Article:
My government knows far too much about me

A particular story made me very angry on the news today, and particularly what a certain person brought in to be interviewed said. It was about the NHS using data mining to map out areas where, for example, there might be a high instance of diabetes. It is common knowledge that there are 1 million people in the UK who have diabetes but don’t know about it.

That sounds like a great idea on the surface, but it raised several questions in my mind… They use data like what supermarket you shop at, what newspaper you read, etc… Where the hell did they get that from?! Surely the Information Comissioner has something to say about the use of such databases by the NHS? And when did I permit my supermarket to sell this information about me? Never.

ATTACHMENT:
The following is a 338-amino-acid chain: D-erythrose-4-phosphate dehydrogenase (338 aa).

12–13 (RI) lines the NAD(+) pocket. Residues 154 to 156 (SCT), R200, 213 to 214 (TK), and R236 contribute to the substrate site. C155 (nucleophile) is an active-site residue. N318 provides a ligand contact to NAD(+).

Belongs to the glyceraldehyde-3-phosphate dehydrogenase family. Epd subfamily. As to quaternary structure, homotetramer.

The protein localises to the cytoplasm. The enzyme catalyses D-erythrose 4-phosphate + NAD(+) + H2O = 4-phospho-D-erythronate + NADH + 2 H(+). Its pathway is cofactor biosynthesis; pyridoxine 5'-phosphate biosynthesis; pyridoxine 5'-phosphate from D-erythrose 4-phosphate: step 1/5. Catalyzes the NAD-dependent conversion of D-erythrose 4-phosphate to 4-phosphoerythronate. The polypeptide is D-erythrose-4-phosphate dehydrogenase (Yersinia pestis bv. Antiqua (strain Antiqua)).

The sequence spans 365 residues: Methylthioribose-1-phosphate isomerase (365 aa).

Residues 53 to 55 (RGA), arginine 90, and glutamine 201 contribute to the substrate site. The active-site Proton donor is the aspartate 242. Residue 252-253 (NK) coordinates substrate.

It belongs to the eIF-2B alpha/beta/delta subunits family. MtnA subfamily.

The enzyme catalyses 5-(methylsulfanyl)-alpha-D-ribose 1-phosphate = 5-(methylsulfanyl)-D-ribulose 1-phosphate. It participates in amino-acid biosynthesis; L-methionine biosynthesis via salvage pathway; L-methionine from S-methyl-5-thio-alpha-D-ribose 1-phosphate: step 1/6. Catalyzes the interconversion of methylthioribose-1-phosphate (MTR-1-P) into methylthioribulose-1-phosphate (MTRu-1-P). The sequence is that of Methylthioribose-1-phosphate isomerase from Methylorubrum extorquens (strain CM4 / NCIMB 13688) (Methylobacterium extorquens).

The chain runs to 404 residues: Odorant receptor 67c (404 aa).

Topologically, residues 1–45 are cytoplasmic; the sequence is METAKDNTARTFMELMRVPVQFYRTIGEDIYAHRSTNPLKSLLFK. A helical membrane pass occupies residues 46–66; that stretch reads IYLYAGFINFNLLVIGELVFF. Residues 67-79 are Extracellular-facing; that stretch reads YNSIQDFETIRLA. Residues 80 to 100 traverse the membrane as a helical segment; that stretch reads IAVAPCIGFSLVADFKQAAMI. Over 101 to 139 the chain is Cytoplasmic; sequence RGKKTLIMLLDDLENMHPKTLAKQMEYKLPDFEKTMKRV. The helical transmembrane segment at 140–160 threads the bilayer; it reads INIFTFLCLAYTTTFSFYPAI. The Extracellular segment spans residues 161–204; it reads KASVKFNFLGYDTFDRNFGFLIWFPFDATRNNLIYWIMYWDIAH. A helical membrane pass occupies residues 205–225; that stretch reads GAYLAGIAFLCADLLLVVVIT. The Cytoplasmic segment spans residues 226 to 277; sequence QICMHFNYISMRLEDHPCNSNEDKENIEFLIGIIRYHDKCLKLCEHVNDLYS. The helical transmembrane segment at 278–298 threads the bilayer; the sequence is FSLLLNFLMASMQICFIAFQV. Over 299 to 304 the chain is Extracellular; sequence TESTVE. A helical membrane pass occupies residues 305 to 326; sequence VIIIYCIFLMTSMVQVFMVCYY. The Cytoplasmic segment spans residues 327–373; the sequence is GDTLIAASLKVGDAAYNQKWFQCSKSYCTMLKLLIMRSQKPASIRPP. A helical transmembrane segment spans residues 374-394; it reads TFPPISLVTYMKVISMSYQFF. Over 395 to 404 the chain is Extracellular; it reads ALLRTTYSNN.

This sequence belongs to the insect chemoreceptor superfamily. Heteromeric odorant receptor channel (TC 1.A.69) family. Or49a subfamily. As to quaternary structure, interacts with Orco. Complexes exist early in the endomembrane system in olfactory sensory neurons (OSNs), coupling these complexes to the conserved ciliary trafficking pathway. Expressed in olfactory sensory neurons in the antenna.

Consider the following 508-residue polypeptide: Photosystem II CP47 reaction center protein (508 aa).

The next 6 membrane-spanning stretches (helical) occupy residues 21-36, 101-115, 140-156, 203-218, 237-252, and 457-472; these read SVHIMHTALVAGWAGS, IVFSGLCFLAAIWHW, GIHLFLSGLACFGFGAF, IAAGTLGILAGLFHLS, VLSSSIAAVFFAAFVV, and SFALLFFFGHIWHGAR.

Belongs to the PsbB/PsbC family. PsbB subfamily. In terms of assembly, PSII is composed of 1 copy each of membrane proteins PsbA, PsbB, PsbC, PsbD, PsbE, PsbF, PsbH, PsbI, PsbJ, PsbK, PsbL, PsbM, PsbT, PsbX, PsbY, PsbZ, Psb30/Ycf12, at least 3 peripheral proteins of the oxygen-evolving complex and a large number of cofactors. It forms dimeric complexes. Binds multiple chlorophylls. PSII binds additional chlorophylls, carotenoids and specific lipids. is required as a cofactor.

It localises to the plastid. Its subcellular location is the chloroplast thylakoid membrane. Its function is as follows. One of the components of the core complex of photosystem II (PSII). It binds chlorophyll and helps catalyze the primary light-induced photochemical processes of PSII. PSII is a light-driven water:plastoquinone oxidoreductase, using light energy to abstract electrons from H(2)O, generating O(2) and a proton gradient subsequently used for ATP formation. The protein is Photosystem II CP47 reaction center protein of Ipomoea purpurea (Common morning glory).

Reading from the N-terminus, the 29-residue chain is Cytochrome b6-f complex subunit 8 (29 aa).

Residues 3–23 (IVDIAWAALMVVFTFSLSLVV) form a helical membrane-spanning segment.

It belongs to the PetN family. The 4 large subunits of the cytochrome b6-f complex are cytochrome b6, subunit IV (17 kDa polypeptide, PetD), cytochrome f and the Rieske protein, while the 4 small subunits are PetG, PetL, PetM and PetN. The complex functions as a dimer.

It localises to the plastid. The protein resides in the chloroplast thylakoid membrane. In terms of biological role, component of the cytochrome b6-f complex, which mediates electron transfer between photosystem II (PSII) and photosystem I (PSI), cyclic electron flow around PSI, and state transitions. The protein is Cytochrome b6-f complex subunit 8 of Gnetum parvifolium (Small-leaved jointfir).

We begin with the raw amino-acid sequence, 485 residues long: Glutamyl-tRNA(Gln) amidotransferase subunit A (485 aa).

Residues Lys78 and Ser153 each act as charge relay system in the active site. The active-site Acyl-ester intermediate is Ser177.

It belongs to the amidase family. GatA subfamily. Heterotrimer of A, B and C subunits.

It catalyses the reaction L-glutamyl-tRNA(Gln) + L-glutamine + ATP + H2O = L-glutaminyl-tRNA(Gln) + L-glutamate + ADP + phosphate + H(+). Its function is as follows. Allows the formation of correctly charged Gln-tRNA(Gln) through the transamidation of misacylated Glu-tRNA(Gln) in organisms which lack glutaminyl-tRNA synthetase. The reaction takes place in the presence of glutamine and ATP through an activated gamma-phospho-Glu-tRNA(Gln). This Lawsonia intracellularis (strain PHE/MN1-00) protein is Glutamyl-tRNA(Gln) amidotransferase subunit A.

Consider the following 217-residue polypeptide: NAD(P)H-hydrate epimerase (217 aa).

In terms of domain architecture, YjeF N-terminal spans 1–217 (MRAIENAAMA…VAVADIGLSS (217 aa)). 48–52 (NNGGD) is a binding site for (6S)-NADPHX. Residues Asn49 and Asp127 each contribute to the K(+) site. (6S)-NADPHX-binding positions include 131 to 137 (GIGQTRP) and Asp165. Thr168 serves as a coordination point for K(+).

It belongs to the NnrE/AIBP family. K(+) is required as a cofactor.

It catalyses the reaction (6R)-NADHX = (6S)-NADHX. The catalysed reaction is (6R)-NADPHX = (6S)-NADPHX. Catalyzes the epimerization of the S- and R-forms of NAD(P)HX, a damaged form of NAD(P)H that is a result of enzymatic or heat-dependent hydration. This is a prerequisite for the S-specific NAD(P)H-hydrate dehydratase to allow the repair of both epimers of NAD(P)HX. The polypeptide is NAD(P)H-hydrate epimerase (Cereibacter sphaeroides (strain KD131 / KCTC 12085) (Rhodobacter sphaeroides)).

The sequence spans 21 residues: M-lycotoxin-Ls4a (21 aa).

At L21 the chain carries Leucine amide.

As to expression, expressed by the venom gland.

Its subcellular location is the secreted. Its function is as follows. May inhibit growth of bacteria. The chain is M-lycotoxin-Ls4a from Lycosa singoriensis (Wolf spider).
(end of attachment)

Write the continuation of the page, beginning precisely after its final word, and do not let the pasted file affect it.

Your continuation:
What angered me the most however was a person from The Mirror tabloid who was talking about everyone hating cold calls and the NHS shouldn’t do it. Now that’s all fine and dandy, why not. But what got me was her suggestion that we should keep an eye out on our neighbours: where they shop at, if they smoke or not, if they “look” ill, if they eat junk food! Pardon? My neighbours?! I’d get very angry about my neighbour if he knew that much about me.

Call me paranoid or something, but it already worries me enough that my supermarket knows that much about me. What’s starting to worry me is that the supermarkets seem to be readily selling this data onto my government, who can probably use it how they see fit. That’s rather alarming.

In other news, there is finally some evidence that keeping warm helps you prevent getting a cold: some researchers took candidates and dipped some of their feet in cold water, and kept others’ dry. 33% of the ones who put their feet in cold water got a cold, but only 9% of those who kept warm. Why? Apparently it’s because when you’re cold, blood gets redirected from your nose into your cold bits to warm them up. Your nose is your primary defence against the common cold virus. Intriquing! Mothers ‘were right’ about colds (BBC)